Should You Invest in Infrastructure?
According to the National Oceanic and Atmospheric Administration, 2017 was the costliest year on record for natural disasters in the United States. Wildfires in the western states, combined with Hurricanes Harvey, Irma and Maria and other severe weather incidents, led to $309 billion in damage. And 2018 has already seen severe weather, including numerous floods, tornadoes and wildfires and the ongoing volcanic eruption on the island of Hawaii. These events, along with other recent disasters and an ever-growing backlog of deferred maintenance, underline the need for infrastructure upgrades in the United States, which may provide opportunities for real estate investors.
Create a reliable income stream
Many developed countries — such as the United States and Great Britain — and developing countries will need to extend or revamp their infrastructures in the near future. And, with many governments still strapped for cash, the door is wide open for private investors to get involved in financing infrastructure construction and repair.
Whether it’s for bridges and dams, railways and roads, waste disposal, telecommunications, power stations, pipelines, or ports, these projects need financial backing. Infrastructure funds can help investors do just that.
Infrastructure funds may offer a safer, more dependable income stream than other types of investment options. Many infrastructure assets have a virtual monopoly on the markets. And the large monetary investment required to develop most infrastructure assets makes it unlikely that competing assets will be built.
Unfortunately, the distinct opportunities presented by infrastructure investing come with unique challenges. Industry growth and consolidation, new investment products, government intervention and regulatory changes could affect infrastructure investors in years to come. Asset-specific risks relating to the design, construction and operation of infrastructure assets pose additional challenges.
Because of the related risk and high capital requirements for infrastructure projects, investors may want to consider accessing this unique asset class through index-based securities such as exchange traded funds (ETFs). These funds trade like stocks on an exchange and offer diversity similar to that of mutual funds.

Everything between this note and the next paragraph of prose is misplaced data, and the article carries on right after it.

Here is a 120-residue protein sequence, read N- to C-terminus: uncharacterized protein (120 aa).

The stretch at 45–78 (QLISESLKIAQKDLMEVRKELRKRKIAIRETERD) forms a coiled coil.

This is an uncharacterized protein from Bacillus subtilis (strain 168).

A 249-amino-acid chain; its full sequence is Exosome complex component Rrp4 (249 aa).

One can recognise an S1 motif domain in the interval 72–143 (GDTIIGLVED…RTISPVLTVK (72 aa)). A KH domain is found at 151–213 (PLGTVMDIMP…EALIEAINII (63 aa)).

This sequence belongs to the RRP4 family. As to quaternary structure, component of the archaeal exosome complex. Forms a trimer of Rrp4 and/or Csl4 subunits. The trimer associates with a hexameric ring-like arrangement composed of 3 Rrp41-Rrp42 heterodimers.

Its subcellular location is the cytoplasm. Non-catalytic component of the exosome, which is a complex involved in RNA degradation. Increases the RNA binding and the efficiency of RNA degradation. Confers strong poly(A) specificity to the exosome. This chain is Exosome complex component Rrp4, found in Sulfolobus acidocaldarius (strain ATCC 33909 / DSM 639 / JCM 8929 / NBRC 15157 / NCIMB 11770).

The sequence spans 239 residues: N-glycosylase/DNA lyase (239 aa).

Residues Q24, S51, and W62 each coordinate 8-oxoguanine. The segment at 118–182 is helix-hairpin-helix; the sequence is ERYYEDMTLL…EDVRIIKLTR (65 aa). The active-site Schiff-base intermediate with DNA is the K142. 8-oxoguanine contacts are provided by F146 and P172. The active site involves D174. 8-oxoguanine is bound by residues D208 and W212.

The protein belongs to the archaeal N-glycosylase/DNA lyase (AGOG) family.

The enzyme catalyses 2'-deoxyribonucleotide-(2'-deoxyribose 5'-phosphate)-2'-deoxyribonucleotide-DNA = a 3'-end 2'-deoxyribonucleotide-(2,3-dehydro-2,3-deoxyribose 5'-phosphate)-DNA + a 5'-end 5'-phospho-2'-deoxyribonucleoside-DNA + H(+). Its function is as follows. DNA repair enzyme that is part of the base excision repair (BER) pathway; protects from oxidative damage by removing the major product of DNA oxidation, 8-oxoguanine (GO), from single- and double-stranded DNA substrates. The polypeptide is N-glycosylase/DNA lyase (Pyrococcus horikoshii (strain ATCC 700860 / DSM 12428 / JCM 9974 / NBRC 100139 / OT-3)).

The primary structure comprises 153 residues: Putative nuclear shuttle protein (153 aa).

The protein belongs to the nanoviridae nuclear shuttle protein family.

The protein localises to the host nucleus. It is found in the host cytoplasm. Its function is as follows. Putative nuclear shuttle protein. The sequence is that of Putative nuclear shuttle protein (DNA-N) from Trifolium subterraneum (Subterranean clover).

But unlike mutual funds — which try to outperform the market — ETFs sync with a major market index and investors can trade them intraday or in after-market sessions. Because they’re passively managed, ETFs also offer lower administrative expenses and fees than do mutual funds.
Infrastructure ETFs mimic the performance of certain indexes, such as the S&P Global Infrastructure Index and the Macquarie Global Infrastructure 100 Index. These indexes are designed to help investors track infrastructure companies, monitor fund performance and simplify investment in ETFs.
With their many attributes, infrastructure ETFs may warrant attention from investors interested in defensive, high-yield securities. Infrastructure investing isn’t without risk, however. Rates of return vary significantly from project to project, and, even though infrastructure is somewhat insulated, it isn’t immune to the ebb and flow of economic tides.
Having completed tax reform, the Trump administration has stated it’s looking to tackle infrastructure sometime after the midterm election in November of this year. While infrastructure ETFs aren’t new, it’s important that you conduct thorough due diligence if you decide they’re right for your real estate business. Be sure to consult with your financial advisor and legal counsel to have a comprehensive understanding of the risks and rewards.